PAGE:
Under the Municipal Elections Act, candidates must not serve as members on municipal boards, commissions or committees and receive remuneration for such services at the time of their nomination. Ackland served on the Grand View Manor board and Winsor the municipal trails committee at the time of their nominations. The third disqualified candidate, Peter Jackson, served on the planning advisory committee. He accepts the decision of the returning officer and is not part of the legal challenge.

 

Why request a review?

 

Chief Administrative Officer Bob Ashley said municipal staff felt strongly the matter of three council candidates being disqualified shouldn’t be allowed to fester. He said they want to act proactively to see if they can get help from Service Nova Scotia and Municipal Relations Minister John MacDonell in having a review and possibly amendments made to the Municipal Elections Act.

Ashley said the minister and councillors have received several letters of complaint and angst from citizens who feel something has gone off the rails with the disqualifications. He said returning officer Heather Archibald stands by her decision to disqualify the candidates, as she felt compelled to apply that particular section of the act.

However, he said a lack of compliance doesn’t tell the whole story and there is no evidence the disqualified candidates deliberately withheld information.

“Three well-meaning citizens have been barred from the democratic election process,” Ashley said. “Council should take a leadership role and take the bull by the horns.”

He said the remuneration paid to the disqualified candidates for serving as citizen appointees on municipal committees and boards is nominal and doesn’t constitute a threat to the municipality.

“We need to interrogate the Municipal Elections Act to see if this is fair or not,” Ashley said.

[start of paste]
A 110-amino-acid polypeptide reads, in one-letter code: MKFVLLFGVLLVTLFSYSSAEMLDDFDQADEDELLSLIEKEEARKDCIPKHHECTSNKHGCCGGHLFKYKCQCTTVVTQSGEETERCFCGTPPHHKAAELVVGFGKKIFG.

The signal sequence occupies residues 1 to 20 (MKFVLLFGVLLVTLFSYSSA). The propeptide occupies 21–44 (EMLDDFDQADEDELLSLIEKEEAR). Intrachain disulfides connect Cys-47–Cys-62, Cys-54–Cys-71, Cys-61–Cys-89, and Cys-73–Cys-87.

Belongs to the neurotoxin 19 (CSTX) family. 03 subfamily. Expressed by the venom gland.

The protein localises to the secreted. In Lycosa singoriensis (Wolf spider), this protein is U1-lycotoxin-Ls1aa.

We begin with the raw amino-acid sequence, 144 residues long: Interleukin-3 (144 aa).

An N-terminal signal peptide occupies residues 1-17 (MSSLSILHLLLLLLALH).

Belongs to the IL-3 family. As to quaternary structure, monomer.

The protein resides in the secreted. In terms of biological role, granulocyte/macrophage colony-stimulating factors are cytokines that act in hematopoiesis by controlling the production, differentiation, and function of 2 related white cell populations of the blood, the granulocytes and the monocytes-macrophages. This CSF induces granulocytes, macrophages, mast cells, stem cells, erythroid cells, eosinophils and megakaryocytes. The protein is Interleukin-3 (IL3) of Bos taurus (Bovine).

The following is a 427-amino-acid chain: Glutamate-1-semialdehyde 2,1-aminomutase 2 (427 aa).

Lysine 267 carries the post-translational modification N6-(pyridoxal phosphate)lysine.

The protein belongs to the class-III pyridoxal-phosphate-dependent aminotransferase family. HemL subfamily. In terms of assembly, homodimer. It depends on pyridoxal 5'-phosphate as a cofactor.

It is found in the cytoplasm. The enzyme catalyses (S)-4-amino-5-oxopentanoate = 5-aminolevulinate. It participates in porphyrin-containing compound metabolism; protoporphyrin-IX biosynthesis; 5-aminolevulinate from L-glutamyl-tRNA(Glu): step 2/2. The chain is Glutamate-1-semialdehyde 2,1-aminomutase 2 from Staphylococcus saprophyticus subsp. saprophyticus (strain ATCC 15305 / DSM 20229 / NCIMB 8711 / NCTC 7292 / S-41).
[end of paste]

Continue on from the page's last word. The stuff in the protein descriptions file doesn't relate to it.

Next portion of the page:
Ironically, the disqualified candidates volunteered to serve on the committees and boards and should be commended for this, he said. Not many citizens are willing to do it.

Ashley said there are some 50 forms for potential candidates to fill out and municipal staff feels Form 11 is deficient. It’s explicit in asking if the candidate owes the municipality money in the form of property taxes, but isn’t explicit in having the candidate spell out what money, if any, is being received from the municipality.

This would have served as a sort of trigger mechanism that could have prevented this situation. Ashley said staff feels these forms should be consistent across the province and he feels having the municipality develop its own form is a weak solution.

Ashley said sexist language in the act demonstrates the legislation is antiquated and in need of review. He is aware there is a general provincial review in the works, but felt the municipality should take an early stand.

Other considerations for potential amendments include village commissioner resignations, municipal appointments to arms-length boards and a lack of requirement for a criminal record background check for council candidates. Newly-elected Coun. Gary Connolly brought the criminal record check concern forward.

Organizations: Supreme Court, Kings County council, Grand View Manor board

Geographic location: Nova Scotia, Black River Lake, Kings